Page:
- The Washington Times - Tuesday, April 5, 2005

NEW YORK — The World Trade Center towers could have survived the terrorist strike by two hijacked jetliners on September 11 and the resulting fuel-spawned inferno if the impact had not shaken critical fireproofing off steel supports, government investigators said yesterday.

A report by the Commerce Department’s National Institute of Standards and Technology said the towers’ size and their strong and innovative design prevented a larger and faster collapse immediately after the attack, giving thousands of people time to escape.

“The buildings would likely not have collapsed had it not been for the fireproofing dislodged,” said Shyam Sunder, the study’s lead investigator.

The report is the result of two years of work by about 200 federal investigators tasked by Congress to study how the towers’ design and materials withstood the attack, the reason for the collapse and the effectiveness of rescue and evacuation procedures.

The investigation’s goal is to recommend improvements to building design, construction and maintenance, especially for skyscrapers. The agency plans to issue recommendations for public comment in June.

While the report said the condition and thickness of fireproofing before the attack did not significantly contribute to the collapse, preliminary recommendations for future building design include using steel more resistant to extreme heat and fireproofing less likely to be stripped off by an impact.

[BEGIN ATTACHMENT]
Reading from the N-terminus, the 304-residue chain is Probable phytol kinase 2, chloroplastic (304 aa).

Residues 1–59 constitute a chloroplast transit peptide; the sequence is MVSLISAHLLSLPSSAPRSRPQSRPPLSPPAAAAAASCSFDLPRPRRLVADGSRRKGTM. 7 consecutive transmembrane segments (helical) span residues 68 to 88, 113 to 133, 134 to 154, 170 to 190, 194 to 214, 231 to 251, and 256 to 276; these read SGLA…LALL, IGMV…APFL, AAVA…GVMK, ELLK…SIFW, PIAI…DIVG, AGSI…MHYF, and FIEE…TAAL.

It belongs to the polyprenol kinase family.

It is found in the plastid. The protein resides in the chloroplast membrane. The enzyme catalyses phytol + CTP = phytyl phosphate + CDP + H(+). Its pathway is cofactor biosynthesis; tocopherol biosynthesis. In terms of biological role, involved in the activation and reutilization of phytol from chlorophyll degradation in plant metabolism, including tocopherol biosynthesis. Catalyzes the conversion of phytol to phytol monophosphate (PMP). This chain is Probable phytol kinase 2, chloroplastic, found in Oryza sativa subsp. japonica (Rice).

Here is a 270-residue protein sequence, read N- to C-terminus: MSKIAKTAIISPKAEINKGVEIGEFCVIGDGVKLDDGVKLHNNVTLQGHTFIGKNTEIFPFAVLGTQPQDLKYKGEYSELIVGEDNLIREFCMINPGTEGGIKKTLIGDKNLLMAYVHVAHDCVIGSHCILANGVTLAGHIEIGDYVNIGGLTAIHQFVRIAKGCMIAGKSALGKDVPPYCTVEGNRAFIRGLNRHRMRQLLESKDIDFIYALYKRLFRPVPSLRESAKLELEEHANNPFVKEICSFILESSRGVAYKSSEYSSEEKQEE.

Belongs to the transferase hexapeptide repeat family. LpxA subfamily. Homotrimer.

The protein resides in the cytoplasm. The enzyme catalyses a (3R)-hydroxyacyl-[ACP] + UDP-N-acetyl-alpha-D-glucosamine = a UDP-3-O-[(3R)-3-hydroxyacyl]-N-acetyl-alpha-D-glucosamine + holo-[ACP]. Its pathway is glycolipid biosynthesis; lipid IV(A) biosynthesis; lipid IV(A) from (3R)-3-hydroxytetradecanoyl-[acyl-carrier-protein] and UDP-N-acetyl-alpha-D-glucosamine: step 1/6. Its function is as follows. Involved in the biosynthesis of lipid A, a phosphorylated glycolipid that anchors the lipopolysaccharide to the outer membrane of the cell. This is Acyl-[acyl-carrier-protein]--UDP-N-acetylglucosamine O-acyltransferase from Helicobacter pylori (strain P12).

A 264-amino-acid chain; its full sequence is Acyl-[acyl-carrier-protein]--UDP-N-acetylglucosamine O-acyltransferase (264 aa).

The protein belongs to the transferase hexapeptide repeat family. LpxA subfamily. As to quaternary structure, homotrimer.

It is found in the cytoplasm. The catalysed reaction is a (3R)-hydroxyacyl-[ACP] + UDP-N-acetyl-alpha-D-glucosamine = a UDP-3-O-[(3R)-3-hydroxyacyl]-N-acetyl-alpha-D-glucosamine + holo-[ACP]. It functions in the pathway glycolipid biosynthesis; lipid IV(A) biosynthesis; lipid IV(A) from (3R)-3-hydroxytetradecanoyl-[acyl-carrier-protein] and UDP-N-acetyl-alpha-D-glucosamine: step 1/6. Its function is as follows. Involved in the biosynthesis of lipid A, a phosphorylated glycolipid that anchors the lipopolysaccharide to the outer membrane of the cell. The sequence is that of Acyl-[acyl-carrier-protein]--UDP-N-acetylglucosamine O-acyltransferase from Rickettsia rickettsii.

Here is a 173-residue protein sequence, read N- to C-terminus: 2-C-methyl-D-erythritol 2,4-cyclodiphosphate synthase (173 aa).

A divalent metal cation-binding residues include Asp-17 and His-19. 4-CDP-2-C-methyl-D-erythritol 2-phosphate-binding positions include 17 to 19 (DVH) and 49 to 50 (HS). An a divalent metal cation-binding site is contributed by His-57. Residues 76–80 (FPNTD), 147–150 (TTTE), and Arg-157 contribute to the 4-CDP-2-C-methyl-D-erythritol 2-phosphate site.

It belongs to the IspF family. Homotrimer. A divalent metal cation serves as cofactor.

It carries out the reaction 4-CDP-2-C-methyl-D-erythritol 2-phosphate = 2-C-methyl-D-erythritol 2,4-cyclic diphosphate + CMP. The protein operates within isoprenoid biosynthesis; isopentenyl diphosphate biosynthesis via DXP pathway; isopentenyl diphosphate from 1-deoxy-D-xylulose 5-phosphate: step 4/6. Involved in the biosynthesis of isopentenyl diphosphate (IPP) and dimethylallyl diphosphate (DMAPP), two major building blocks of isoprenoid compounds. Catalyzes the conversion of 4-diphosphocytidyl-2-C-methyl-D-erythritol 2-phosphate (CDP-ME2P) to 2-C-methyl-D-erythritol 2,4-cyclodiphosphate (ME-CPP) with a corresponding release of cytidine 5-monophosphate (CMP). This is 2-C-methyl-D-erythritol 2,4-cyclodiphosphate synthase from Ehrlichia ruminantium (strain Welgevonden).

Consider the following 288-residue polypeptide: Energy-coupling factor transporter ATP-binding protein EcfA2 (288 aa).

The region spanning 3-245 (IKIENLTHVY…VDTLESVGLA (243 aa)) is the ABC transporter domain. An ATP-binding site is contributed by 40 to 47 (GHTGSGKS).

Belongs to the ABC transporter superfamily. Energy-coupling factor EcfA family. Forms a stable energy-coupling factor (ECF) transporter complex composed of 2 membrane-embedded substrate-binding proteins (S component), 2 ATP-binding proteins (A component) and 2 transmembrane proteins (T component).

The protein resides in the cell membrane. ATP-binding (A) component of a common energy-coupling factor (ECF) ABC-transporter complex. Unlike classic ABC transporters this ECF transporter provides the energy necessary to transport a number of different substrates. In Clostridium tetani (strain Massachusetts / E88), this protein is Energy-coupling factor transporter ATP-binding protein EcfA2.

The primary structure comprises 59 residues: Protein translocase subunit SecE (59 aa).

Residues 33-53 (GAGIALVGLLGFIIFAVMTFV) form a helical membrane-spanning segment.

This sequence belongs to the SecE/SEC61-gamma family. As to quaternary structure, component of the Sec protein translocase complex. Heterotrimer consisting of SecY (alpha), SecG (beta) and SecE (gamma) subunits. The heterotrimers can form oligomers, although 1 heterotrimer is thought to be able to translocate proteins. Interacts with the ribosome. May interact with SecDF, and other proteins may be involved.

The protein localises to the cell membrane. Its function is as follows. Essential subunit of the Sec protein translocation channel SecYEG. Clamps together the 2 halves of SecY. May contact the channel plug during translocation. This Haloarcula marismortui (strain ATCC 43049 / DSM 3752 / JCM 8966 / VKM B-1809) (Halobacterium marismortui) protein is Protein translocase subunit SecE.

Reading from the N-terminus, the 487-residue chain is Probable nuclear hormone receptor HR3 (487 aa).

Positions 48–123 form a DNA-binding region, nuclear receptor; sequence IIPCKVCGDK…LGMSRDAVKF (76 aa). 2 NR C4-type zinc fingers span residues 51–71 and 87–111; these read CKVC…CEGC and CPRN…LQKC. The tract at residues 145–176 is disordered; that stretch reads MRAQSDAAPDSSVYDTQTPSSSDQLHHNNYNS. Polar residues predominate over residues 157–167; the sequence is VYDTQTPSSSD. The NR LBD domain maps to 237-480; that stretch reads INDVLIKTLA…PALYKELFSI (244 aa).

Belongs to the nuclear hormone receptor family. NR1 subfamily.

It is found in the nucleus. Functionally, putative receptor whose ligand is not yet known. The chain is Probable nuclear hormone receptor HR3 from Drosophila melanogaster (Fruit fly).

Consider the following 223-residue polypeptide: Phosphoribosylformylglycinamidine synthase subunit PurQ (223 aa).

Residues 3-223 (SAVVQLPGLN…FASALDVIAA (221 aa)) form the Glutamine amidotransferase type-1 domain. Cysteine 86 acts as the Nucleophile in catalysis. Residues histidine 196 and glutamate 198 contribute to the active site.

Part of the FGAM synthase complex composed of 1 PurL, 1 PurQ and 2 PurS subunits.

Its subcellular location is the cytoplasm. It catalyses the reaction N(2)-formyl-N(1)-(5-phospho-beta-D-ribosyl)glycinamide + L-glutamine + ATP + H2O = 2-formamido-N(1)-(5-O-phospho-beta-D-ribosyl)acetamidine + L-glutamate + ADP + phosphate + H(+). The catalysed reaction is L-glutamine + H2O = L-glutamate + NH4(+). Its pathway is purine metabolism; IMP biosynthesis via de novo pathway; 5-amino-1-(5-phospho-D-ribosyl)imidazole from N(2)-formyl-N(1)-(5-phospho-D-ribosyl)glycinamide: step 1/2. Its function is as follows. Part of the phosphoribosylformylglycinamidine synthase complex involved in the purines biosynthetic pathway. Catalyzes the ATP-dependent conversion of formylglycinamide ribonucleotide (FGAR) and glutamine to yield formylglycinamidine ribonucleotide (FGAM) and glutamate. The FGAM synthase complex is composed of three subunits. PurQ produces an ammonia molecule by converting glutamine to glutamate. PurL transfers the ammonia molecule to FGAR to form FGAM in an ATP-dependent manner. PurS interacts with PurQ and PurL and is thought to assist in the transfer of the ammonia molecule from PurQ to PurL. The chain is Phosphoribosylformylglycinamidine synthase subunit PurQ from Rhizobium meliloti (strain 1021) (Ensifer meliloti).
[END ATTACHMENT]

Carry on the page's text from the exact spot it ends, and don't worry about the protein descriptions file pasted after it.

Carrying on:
However, Mr. Sunder said, “designing buildings for airplane impacts is not part of building codes and probably will not be done, because it’s more cost-effective to keep terrorists away from planes and planes away from buildings than to design a building to do this.”

The agency’s research and testing, including detailed computer simulations of the attacks, produced more than 10,000 pages of data. Much of it concerns a step-by-step analysis of how the towers fell.

First, the jets sliced through outer columns, damaged interior supports and shook off fireproofing. Then fires started by jet fuel and fed mostly by office furniture and paper weakened the building cores and floors. The collapse ensued when the floors sagged, pulling in outer columns that buckled after being weakened by fire.

Blaming heat from intense fires as a central cause agrees with earlier research into the collapse.

NIST investigators said their likely collapse sequence is supported by photos, videos, recovered steel, eyewitness accounts and records of emergency communications.

At the time of the attack, about 8,900 people were in the first tower and 8,500 in the second. About 87 percent of occupants got out, including 99 percent of those on floors below the impact of the planes, the report said.

Improvements made to the World Trade Center after the 1993 bombing, including better sprinkler and fire-alarm systems and command centers for police and firefighters, did help rescuers respond.

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